|The North of God|
I started reading this little novella not really knowing what to expect. Melville House, the publisher, sent me this book back in August as part of a prize pack for participating in the Art of the Novella challenge. This is part of their (defunct? I can’t find anything on their website) Contemporary Art of the Novella series. It’s the third one that I’ve read, and all three have made me want to do their authors’ taxes, at least for the year. I remember briefly glancing at the blurb – something about Stern writing fantastical Yiddish based tales – and figured I’d like it. I didn't know it was going to morph into a Holocaust tale. Nothing wrong with that, but I wish I'd had a little warning (so I'm making sure you get one).
And I did like it. The first part was definitely a tale like none I’d read before. A “marriage” to a piece of furniture leads Herschel, a gifted Talmudic scholar, to abandon his studies and his intended bride to immerse himself in the earthly (or other-worldly) pleasures of an insatiable succubus.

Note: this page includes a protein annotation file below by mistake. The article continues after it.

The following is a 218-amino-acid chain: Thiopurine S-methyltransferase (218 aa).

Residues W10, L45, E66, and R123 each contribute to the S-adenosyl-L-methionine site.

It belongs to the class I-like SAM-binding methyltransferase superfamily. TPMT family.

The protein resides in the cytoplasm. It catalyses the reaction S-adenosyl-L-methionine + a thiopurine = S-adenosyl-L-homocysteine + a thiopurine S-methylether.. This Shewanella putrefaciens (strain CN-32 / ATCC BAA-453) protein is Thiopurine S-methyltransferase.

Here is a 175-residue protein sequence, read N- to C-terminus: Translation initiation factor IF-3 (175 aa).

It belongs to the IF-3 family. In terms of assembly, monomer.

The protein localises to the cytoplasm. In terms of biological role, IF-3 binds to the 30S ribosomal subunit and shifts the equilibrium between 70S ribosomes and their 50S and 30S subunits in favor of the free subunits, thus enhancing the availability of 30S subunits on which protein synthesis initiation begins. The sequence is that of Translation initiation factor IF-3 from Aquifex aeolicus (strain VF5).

The second part took a sickeningly horrific turn, to the area “to the North of God, where his jurisdiction no longer held sway.”
Velvl, a minor character in part one – takes over the narrative. He’s in a packed cattle car, standing in bodily waste, on his way to an unnamed concentration camp, telling Herschel’s story to a young mother and her child. Velvl is intent on keeping the pair entranced for as long as it takes to get to their ultimate destination.
He weaves ever more outrageous tales of how Herschel lived out the remainder of his days. Velvl’s imaginings are blasphemous, sacrilegious, darkly comic. His update on Purim, the Old Testament story in the book of Esther, is a raucous example.
The North of God is about the power or stories, or words, but also about their limitations. Because no matter how moving, a story by itself can take us only so far.